Why Should I Be Concerned About Lead?
Childhood lead poisoning is a major health problem in the United States. One out of every 40 American children has too much lead in their bodies.
Eighty percent of US homes built prior to 1978 contain lead-based paint, the most common cause of lead poisoning in children. Lead-poisoned children can suffer brain damage, hearing problems, slowed growth and have behavioral or learning problems. Lead poisoning can even lead to death in some cases. Because lead poisoning frequently has no obvious symptoms, it can go unrecognized for years, resulting in permanent damage. Adults and pets can also be affected.Where Does Lead Come From?
Lead was used in paint, water pipes, gasoline, pottery, and other places. Laws have been passed to ban or reduce the use of lead. However, many older homes still have lead in them. The paint on your walls and window sills may have lead in it. Household dust (from old, worn paint) may have lead in it. Paint that is in good shape is not an immediate problem, however it may be a risk in the future. Your drinking water may have lead in it from your water pipes or the solder that joins pipes together. Even the soil outside your home may contain lead. Finding out if lead is a problem in your home is the first step in protecting your children’s health. There are tests that will let you know and they don’t cost a lot.
How Can Lead Poison Your Child?
There are many ways. Young children put their hands and everything else in their mouths. In doing so, they may eat the dust or chips of lead-based paint without knowing it. Even bits of paint too small to see can come off windows, doors, and walls, creating lead dust. Children who crawl on the floor, put toys in their mouths, or play in soil around their home or daycare can be poisoned. Children with too much lead in their bodies may not look or feel sick.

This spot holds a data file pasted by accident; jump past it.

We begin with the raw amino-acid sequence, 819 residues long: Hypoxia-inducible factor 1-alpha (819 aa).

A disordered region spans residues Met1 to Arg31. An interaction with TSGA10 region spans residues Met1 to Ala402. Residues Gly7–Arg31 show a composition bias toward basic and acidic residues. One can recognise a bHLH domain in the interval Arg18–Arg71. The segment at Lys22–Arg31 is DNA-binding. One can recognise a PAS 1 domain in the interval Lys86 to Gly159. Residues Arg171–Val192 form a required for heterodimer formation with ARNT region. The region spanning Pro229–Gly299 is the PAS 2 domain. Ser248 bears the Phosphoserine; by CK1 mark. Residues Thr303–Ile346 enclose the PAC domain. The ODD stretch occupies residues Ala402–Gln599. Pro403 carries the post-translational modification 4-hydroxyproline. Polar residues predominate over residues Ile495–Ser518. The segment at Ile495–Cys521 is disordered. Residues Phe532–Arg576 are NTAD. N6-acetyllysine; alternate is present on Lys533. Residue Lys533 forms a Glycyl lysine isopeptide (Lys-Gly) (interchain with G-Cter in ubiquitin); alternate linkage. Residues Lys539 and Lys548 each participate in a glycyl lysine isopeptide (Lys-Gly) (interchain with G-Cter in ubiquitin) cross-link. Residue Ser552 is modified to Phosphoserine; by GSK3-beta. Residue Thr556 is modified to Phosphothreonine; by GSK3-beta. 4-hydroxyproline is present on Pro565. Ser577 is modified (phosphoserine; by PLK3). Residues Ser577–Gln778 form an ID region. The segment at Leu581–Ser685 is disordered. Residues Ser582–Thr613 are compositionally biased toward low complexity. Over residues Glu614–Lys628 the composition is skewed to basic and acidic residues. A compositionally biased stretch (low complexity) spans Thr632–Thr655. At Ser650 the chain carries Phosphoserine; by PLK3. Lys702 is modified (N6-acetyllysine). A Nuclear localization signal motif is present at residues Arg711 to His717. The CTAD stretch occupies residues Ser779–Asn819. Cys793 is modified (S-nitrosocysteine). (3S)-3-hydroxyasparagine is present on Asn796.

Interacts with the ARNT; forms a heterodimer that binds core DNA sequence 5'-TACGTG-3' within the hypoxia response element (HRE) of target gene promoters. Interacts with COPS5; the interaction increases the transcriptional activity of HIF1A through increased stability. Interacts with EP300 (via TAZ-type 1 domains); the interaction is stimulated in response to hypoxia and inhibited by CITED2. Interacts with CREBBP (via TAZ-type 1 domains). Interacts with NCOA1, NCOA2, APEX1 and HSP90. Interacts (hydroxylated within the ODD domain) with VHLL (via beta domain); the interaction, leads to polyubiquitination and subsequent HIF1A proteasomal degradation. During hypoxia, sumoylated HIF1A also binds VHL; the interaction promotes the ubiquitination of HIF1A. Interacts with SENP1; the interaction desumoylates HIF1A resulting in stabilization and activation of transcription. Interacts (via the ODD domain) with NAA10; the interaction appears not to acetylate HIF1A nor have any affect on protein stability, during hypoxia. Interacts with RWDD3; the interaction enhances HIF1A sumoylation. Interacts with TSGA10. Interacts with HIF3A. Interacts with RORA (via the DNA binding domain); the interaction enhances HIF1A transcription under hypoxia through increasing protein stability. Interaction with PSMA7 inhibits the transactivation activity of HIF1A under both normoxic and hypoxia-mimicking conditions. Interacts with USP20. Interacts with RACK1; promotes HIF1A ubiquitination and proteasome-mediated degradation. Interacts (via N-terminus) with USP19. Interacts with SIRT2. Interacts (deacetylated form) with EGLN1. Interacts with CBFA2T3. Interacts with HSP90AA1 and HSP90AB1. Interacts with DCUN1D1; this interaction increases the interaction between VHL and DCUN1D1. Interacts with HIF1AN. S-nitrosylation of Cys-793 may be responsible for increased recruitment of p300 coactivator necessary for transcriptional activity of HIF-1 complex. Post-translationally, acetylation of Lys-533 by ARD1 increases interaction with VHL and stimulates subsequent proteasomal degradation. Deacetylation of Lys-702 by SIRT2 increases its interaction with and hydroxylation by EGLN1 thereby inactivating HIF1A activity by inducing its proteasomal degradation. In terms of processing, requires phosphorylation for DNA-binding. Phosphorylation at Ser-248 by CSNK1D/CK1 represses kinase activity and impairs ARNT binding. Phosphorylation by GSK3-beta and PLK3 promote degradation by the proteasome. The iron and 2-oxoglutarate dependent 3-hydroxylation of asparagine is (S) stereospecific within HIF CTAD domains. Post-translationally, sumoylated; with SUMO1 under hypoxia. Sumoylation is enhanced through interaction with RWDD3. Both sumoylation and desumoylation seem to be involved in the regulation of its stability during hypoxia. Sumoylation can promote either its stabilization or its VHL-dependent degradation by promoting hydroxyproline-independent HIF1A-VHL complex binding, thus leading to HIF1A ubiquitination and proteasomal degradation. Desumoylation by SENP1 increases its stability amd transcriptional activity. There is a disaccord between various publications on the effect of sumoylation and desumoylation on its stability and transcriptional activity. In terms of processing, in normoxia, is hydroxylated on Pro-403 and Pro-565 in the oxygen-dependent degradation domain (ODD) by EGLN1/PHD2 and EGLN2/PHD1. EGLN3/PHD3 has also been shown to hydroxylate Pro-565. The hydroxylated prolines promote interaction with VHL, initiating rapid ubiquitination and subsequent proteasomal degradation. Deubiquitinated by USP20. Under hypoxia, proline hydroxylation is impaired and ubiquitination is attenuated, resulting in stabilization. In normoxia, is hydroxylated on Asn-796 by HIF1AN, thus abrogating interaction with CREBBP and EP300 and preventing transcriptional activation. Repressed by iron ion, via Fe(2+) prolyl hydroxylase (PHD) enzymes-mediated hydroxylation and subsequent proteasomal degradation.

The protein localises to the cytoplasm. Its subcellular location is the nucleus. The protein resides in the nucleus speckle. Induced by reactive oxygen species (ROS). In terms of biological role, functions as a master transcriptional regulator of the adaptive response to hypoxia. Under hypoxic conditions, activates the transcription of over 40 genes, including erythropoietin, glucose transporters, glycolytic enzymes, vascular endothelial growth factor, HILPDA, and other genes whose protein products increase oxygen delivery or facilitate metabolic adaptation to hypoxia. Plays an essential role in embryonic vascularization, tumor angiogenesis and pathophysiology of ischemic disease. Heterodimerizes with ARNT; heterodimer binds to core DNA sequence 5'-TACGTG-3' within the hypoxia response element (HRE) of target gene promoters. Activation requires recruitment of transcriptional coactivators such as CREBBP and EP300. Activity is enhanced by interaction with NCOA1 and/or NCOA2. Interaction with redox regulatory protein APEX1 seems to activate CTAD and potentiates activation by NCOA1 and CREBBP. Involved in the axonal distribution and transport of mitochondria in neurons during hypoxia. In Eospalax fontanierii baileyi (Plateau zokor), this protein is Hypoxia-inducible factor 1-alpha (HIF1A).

Have Your Children Tested for Lead
A simple blood test is the only way to know if your child has been exposed to lead. Ask your doctor or health care provider to test your child (most insurance will cover the costs). If you do not have health insurance, you can have your child tested free of charge through your local health department. Every local health department in the state is required to provide well-child services for its community, including lead screening and immunization. The Bergen County Health Department can be reached at 201-634-2600 or you can contact the Lead Safe New Jersey Program at 1-877-322-5323.
Find Out if Your Home Has Lead
• You may need to have your home or water tested. Your local or state health department can tell you how to do this for little or no cost. Many hardware stores also sell low-cost lead testing kits.
• Don’t try to remove lead on your own. It should be done by trained and certified workers. You can find a certified lead paint removal company by contacting your local or state health department. Getting rid of lead in the wrong way can make the problem worse! Children and pregnant women need to stay away during a lead removal project.